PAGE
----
For what it's worth, a mass effect that was able to remove a pure 100% of the mass from an object would not be sufficient to exceed c according to Einstein's theory of general relativity. It's not the speed that light just happens to travel; it's the maximum speed that any thing can move between two points. (QM funkyness notwithstanding, as QM begins with changing the meaning of "point", "move", and "thing")

• Quantum mechanics doesn't allow for superluminal causal influences. Special relativity is built into QFT, and is 100% consistent with it. Commented Jul 21, 2014 at 4:42
• Unless we're discussing QM or subatomic effects, it's far simpler to handwave it as "it's weird" than cover all bases. Commented Jul 21, 2014 at 17:50
• QM has absolutely zero to do with the question. And is consistent with special relativity. Commented Jul 21, 2014 at 18:09

In Mass Effect, they have these mass relays that let ships travel almost instantaneously across the galaxy. Now, in our real-world physics, if you travel super fast, close to the speed of light, you experience time dilation—time slows down for you compared to someone not moving as fast.

But with mass relays, if travel is basically instant, from the traveler’s point of view, no time passes at all. So, the usual time dilation rules don’t really apply here. In the game, these relays might work by bending spacetime or using some kind of advanced tech we don’t have or fully understand, which skips over the whole “moving through space really fast” thing.

Basically, in the Mass Effect world, they use this cool tech to avoid all the complicated stuff that comes with traveling close to light speed, like aging differently or time slowing down. It makes for easier storytelling and keeps the focus on the adventure. So, time dilation just isn’t a thing when you’re using mass relays!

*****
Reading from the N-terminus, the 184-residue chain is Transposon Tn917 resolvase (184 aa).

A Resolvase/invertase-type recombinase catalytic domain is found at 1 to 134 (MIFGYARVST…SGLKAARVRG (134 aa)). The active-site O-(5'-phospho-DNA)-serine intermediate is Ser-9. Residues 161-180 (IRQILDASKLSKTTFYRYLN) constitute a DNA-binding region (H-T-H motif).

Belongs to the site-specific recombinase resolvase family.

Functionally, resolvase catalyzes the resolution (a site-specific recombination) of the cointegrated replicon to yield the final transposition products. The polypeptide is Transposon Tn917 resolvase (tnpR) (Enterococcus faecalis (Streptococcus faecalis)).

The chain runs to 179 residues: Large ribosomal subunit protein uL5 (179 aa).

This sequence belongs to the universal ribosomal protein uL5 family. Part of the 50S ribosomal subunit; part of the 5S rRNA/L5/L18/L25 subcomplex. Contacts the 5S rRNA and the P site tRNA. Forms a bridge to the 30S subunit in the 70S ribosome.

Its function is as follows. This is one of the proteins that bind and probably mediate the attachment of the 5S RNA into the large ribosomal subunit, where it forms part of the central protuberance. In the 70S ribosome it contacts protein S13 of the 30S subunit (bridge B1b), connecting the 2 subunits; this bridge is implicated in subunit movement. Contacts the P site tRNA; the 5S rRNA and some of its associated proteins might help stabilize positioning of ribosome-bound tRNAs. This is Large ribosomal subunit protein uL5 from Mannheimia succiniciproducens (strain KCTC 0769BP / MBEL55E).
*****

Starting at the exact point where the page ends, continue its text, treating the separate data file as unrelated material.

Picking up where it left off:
• You could improve this answer by editing it to include any relevant quotes or images from the games or other official sources that you know of. Commented Jul 24 at 12:44

I have no quote for this theory, but I always thought that it was because of the law of conservation of energy. Let's try a bit of math...

Remember the basic equation:

E = m·c2

Let the mass under a Mass Effect field be: me=k·m, being "k" the strength of the field.

But "E" must be constant in an isolated system such as a spaceship, so it is the light-speed that changes:

E = m·c2 = me·ce2 = k·m·ce2

Thus:

ce = c·√k

Now, time dilation factor due to relativity is:

λ = √(1 - v2 / c2)

And under a Mass Effect Field:

λe = √(1 - v2 / kc2)

Or if you prefer:

λe = √(1 - (v/√k)2 / c2)

Imagine that you are willing to allow a 1% time dilation. The maximum speed, without a ME, would be about 42.000 km/s. But with a Mass Effect field of k=10-10 you can go up to 420.000.000 km/s. That's about 1400 times the speed of light!!

• This seems sound but the math is slightly over my head. So with your last sentence, you're saying that with that ME field we can go 1400 time the speed of light and still keep 1% time dilation? Commented Jul 18, 2014 at 16:20
• @Scrotinger - Precisely. Note that this is quite a big ME, so you'll need a starship-size generator. Commented Jul 18, 2014 at 17:00
• So then is it feasible that the crew of the Normandy can limit time dilation while using the Mass Effect relays? I imagine the fields created by the relays are quite powerful Commented Jul 18, 2014 at 17:56
• @Scrotinger: Sure, ME Relays must be much, much more powerful. With my ME drive you could get from Sol to Sirius, 8.6 light-years, in about 2 days, piece of cake. But to cross the galaxy (100000 light-years) you would need more than 70 years... Maybe possible... but just think of that minigame! Commented Jul 18, 2014 at 19:50
• @Keen - you are talking about the concept of "relativistic mass", but most modern relativity textbooks have dropped this concept and just define the total energy using the equation E^2 = (p^2 * c^2) + (m^2 * c^4), where p is the relativistic momentum p = mv/sqrt(1 - (v/c)^2) and m is the rest mass. This equation works out to be equivalent to the equation E = Mc^2 where M is the relativistic mass, equal to m/sqrt(1 - (v/c)^2). Commented Jul 21, 2014 at 4:27